For the second year in a row, Case Western Reserve University has been named to the President's Higher Education Community Service Honor Roll by the Corporation for National and Community Service.
The President's Higher Education Community Service Honor Roll annually recognizes institutions of higher education for their commitment to and achievement in community service. The Honor Roll recognizes contributions that colleges and their students make to local communities and the nation as a whole.
Honorees are chosen based on a series of selection factors including scope and innovation of service projects, percentage of student participation in service activities, incentives for service, and the extent to which the school offers academic service-learning courses.
"This award celebrates the great work our campus engages in around the community each year," said Latisha James, director for the Center for Community Partnerships. "It demonstrates how important it is for the university to capture data about our community service."
Case Western Reserve received the recognition based on information submitted by the Center for Community Partnerships about the university's extensive community outreach initiatives.
Campus members and organizations still have an opportunity to share all of the different ways they volunteer by taking a brief Community Service Survey. The survey deadline is Monday, March 1. The updated inventory will continue to quantify just how engaged the Case Western Reserve community is in helping people and organizations in need. James said that information on how campus members serve the community, how many people volunteer, the amount of hours volunteered, the university's community partners and more are important to record.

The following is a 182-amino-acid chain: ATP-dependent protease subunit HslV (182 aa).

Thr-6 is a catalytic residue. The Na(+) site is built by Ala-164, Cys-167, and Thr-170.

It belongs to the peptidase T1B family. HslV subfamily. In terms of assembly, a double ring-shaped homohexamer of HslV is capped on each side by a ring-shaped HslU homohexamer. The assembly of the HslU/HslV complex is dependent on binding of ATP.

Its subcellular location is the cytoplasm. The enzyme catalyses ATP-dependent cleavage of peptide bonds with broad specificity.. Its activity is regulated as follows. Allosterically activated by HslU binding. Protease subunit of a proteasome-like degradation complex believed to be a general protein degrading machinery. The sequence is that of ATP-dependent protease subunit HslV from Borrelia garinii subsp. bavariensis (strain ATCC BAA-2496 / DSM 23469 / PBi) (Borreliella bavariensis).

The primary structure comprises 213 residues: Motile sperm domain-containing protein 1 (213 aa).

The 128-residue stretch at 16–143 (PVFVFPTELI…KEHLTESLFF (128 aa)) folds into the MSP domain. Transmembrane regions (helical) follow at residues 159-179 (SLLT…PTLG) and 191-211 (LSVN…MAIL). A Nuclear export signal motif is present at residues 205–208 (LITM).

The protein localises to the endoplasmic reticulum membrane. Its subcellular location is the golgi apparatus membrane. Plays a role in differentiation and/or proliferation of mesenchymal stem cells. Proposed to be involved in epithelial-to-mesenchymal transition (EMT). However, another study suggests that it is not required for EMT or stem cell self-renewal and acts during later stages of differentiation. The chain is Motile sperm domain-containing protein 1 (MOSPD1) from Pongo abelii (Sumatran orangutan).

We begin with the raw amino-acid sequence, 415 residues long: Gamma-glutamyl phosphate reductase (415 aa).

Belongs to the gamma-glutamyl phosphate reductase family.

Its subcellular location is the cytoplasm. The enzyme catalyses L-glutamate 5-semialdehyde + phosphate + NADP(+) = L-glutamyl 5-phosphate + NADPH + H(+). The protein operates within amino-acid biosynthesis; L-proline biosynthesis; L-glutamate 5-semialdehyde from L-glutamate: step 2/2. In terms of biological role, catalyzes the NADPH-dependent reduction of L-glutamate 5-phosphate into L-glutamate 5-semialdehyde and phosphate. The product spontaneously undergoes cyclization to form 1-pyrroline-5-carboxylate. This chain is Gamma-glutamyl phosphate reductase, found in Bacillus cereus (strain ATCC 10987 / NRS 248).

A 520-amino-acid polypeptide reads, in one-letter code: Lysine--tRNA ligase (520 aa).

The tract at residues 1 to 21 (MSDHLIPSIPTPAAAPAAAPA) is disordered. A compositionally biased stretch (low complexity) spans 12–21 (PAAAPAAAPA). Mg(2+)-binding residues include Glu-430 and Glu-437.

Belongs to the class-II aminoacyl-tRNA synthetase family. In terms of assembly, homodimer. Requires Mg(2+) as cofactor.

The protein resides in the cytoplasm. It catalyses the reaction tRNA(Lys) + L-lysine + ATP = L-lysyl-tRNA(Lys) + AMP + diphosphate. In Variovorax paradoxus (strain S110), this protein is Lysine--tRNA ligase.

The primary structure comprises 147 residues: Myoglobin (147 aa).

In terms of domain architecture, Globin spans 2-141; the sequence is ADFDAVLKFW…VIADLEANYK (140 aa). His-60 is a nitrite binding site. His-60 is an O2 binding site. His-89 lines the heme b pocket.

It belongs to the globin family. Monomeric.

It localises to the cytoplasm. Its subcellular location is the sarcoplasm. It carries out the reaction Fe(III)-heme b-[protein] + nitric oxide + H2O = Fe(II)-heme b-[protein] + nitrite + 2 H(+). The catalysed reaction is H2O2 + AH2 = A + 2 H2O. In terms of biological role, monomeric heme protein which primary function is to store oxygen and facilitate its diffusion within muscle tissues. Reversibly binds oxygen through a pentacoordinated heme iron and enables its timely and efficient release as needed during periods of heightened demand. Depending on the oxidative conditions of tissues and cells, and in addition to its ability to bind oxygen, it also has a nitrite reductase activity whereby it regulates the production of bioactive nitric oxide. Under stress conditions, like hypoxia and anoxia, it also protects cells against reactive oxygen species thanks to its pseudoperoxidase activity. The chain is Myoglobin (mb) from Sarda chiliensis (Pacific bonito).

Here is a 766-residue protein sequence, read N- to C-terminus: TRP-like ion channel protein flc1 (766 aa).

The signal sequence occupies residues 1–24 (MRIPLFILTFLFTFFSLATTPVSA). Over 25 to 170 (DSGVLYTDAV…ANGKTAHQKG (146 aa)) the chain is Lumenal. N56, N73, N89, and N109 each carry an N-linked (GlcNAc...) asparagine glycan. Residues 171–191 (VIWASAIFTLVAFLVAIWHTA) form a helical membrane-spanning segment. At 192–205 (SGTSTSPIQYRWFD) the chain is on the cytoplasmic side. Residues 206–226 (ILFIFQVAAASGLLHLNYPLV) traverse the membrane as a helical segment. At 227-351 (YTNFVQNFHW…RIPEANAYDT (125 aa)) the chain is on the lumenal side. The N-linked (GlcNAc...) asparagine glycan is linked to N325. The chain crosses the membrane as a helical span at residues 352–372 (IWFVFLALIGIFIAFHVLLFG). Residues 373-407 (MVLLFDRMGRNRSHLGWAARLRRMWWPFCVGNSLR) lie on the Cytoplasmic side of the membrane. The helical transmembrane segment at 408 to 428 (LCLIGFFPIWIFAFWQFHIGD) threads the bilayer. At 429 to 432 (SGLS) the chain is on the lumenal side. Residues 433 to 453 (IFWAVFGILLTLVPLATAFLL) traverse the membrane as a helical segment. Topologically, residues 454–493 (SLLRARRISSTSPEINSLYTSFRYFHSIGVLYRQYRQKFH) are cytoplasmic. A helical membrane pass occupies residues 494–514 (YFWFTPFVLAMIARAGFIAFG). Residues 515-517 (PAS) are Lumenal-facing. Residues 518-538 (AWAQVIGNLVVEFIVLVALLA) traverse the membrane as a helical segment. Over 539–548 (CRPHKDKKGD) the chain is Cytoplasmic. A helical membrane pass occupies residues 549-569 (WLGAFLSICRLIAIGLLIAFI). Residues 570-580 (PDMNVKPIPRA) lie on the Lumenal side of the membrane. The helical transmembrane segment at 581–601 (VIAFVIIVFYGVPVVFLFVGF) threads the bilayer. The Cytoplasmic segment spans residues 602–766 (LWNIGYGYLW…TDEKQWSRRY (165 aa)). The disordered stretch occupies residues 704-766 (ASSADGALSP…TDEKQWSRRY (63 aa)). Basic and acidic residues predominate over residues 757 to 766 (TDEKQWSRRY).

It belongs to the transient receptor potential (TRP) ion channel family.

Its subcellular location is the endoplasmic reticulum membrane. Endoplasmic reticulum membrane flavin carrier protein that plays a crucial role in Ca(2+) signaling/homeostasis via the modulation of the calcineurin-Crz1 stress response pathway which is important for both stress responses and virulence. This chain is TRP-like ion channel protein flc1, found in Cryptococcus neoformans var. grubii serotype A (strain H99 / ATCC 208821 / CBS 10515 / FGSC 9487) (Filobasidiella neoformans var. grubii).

Case Western Reserve University is committed to the free exchange of ideas, reasoned debate and intellectual dialogue. Speakers and scholars with a diversity of opinions and perspectives are invited to the campus to provide the community with important points of view, some of which may be deemed controversial. The views and opinions of those invited to speak on the campus do not necessarily reflect the views of the university administration or any other segment of the university community.